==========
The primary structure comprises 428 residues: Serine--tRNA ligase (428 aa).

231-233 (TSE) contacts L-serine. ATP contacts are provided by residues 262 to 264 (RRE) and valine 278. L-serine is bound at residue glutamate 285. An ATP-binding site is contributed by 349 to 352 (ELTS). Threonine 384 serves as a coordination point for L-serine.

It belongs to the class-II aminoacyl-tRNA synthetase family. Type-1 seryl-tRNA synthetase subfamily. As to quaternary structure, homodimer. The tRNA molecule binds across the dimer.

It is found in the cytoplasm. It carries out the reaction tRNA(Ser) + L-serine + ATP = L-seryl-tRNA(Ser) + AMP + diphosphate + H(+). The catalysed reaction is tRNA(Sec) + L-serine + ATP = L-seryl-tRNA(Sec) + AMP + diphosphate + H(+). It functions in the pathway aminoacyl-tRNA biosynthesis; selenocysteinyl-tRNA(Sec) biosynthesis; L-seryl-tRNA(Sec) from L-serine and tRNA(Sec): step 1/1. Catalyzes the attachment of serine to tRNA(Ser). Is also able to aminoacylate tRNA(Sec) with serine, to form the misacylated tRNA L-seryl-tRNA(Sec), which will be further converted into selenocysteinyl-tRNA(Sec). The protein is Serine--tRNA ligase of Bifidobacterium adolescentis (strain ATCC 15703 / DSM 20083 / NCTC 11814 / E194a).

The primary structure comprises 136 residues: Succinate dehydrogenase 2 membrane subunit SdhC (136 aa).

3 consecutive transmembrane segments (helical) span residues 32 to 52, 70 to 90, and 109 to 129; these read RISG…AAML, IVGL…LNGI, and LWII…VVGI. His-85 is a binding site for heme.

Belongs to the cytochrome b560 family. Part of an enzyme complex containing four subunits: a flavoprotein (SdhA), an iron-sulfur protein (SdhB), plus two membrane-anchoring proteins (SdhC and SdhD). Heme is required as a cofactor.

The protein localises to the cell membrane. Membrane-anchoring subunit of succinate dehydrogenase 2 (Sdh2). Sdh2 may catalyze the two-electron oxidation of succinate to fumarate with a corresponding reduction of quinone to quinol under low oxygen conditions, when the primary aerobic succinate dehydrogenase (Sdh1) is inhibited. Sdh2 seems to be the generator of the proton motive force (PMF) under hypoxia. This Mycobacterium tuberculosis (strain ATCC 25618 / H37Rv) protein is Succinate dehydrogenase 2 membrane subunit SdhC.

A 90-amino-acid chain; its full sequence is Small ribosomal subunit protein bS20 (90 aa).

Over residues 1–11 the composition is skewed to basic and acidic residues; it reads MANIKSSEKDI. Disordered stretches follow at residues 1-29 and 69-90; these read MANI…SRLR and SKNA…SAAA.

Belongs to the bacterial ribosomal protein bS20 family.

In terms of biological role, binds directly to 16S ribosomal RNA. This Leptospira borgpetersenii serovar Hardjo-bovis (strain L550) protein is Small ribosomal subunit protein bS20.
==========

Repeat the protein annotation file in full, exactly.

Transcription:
The primary structure comprises 428 residues: Serine--tRNA ligase (428 aa).

231-233 (TSE) contacts L-serine. ATP contacts are provided by residues 262 to 264 (RRE) and valine 278. L-serine is bound at residue glutamate 285. An ATP-binding site is contributed by 349 to 352 (ELTS). Threonine 384 serves as a coordination point for L-serine.

It belongs to the class-II aminoacyl-tRNA synthetase family. Type-1 seryl-tRNA synthetase subfamily. As to quaternary structure, homodimer. The tRNA molecule binds across the dimer.

It is found in the cytoplasm. It carries out the reaction tRNA(Ser) + L-serine + ATP = L-seryl-tRNA(Ser) + AMP + diphosphate + H(+). The catalysed reaction is tRNA(Sec) + L-serine + ATP = L-seryl-tRNA(Sec) + AMP + diphosphate + H(+). It functions in the pathway aminoacyl-tRNA biosynthesis; selenocysteinyl-tRNA(Sec) biosynthesis; L-seryl-tRNA(Sec) from L-serine and tRNA(Sec): step 1/1. Catalyzes the attachment of serine to tRNA(Ser). Is also able to aminoacylate tRNA(Sec) with serine, to form the misacylated tRNA L-seryl-tRNA(Sec), which will be further converted into selenocysteinyl-tRNA(Sec). The protein is Serine--tRNA ligase of Bifidobacterium adolescentis (strain ATCC 15703 / DSM 20083 / NCTC 11814 / E194a).

The primary structure comprises 136 residues: Succinate dehydrogenase 2 membrane subunit SdhC (136 aa).

3 consecutive transmembrane segments (helical) span residues 32 to 52, 70 to 90, and 109 to 129; these read RISG…AAML, IVGL…LNGI, and LWII…VVGI. His-85 is a binding site for heme.

Belongs to the cytochrome b560 family. Part of an enzyme complex containing four subunits: a flavoprotein (SdhA), an iron-sulfur protein (SdhB), plus two membrane-anchoring proteins (SdhC and SdhD). Heme is required as a cofactor.

The protein localises to the cell membrane. Membrane-anchoring subunit of succinate dehydrogenase 2 (Sdh2). Sdh2 may catalyze the two-electron oxidation of succinate to fumarate with a corresponding reduction of quinone to quinol under low oxygen conditions, when the primary aerobic succinate dehydrogenase (Sdh1) is inhibited. Sdh2 seems to be the generator of the proton motive force (PMF) under hypoxia. This Mycobacterium tuberculosis (strain ATCC 25618 / H37Rv) protein is Succinate dehydrogenase 2 membrane subunit SdhC.

A 90-amino-acid chain; its full sequence is Small ribosomal subunit protein bS20 (90 aa).

Over residues 1–11 the composition is skewed to basic and acidic residues; it reads MANIKSSEKDI. Disordered stretches follow at residues 1-29 and 69-90; these read MANI…SRLR and SKNA…SAAA.

Belongs to the bacterial ribosomal protein bS20 family.

In terms of biological role, binds directly to 16S ribosomal RNA. This Leptospira borgpetersenii serovar Hardjo-bovis (strain L550) protein is Small ribosomal subunit protein bS20.